Her or Derher
“I’m listening, I can tell you exactly what you said”, said every husband to wife.
In Yeshiva, sometimes when dozing off in shiur (class) or being preoccupied with some other nonsense the Rabbi would say “du herzt” which means do you hear?
The answer would be as above, “of course, I can tell you exactly what you said”. The Rabbi would proceed to ask “du herzt tzi du derherzt”, are you listening or are your internalizing.
Both words mean to hear but one is to internalize and the other is simply to use the mechanism of the ear to process information.
There is hearing that simply a function of letting information go in. When information just goes in, it can simply go out. It doesn’t always have to literally go out to be meaningless, it just needs to have not been internalized.
Then there is hearing which is less about the function of letting the information in and much more about internalizing and allowing the information to impact you.
This is true even when simply pursuing intellectual comprehension of an idea. If one is not fully present then the information may not be of value when unpacking the ideas with the intent of full understanding.
(This is one of the reasons why reading important information on a digital device is not as powerful as reading from print. Studies show that the amount of information that is retained (and in turn potentially internalized) is significantly less than when processed from print media.)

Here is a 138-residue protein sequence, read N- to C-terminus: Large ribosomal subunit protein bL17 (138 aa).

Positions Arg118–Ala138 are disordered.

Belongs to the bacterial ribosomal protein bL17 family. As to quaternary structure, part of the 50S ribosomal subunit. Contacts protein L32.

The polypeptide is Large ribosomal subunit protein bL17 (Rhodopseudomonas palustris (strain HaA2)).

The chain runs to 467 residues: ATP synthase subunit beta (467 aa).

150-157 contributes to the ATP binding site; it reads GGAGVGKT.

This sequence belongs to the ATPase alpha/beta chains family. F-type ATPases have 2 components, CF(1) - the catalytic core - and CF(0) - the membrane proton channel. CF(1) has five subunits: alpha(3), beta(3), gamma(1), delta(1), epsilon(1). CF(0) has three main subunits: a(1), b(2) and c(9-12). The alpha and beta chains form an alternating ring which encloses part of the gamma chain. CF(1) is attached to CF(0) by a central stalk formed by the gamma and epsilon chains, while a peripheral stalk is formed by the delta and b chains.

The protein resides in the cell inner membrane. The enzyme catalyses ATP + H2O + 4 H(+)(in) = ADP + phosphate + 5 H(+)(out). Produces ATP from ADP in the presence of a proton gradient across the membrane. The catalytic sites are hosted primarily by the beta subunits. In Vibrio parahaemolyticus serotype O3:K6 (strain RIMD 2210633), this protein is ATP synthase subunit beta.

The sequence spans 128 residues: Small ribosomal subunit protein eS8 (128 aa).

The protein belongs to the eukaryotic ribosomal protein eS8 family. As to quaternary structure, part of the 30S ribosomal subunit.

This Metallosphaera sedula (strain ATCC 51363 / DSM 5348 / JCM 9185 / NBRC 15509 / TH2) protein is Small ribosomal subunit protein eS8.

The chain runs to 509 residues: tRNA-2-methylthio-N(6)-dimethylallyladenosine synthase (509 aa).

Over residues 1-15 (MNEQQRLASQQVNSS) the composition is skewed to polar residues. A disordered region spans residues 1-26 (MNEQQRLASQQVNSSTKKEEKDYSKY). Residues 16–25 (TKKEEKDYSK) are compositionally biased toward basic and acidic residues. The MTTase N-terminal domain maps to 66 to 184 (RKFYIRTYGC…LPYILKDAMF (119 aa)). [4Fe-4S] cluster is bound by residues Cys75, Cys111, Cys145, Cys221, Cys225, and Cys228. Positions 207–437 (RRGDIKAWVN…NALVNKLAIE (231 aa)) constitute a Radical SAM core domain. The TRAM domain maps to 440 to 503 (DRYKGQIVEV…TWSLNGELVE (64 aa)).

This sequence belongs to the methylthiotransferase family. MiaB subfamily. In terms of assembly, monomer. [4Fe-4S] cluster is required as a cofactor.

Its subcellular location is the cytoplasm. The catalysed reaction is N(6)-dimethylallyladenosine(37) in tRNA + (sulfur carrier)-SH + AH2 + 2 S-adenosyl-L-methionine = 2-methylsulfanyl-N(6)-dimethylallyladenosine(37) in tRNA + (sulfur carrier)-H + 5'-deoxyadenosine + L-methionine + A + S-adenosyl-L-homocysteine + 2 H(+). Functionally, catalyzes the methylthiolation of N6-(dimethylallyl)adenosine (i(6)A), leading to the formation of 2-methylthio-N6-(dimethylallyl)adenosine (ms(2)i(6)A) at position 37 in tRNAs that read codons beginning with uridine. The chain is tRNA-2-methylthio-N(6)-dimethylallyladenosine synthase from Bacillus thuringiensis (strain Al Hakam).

Surely this is true when it comes to internalizing matters of emotion and of the spirit.
How many of us can repeat the sermon our Rabbi gave this past Yom Kippur? And if you can repeat it, how many of us can say that they have been changed or made change as a result?
Perhaps it’s not so much on account of the Rabbi not delivering well, but more so about the fact that we were not “derhering” internalizing when the Rabbi spoke. We weren’t fully present in the experience and as such the impact was not deep.
This week’s Torah portion begins with the words Vayishma Yisro, Yisro heard. Whatever it was that he heard motivated an action (after he packed up and gathered Moses’ wife and children) the Torah tells us five verses later “and he came”.
Our Sages say that Yisro heard that which had transpired to the Jewish People regarding the splitting of the sea and victory over Amalek He not only heard but he internalized to the point that it moved him to journey and join the Jewish People.
In fact our Sages say he was so moved that he converted to Judaism!
In our modern times we hear a lot of things. Media is excessive, cell phones, ipads, computers are all blasting information to us.
It is our job to decide what we will “her “and what we will “derher”, what are we going to truly let go out the other ear and what is worth internalizing.
That which is worth internalizing is worth acting upon. If it’s not worth acting upon its better left at the other ear.
Have a great Shabbos!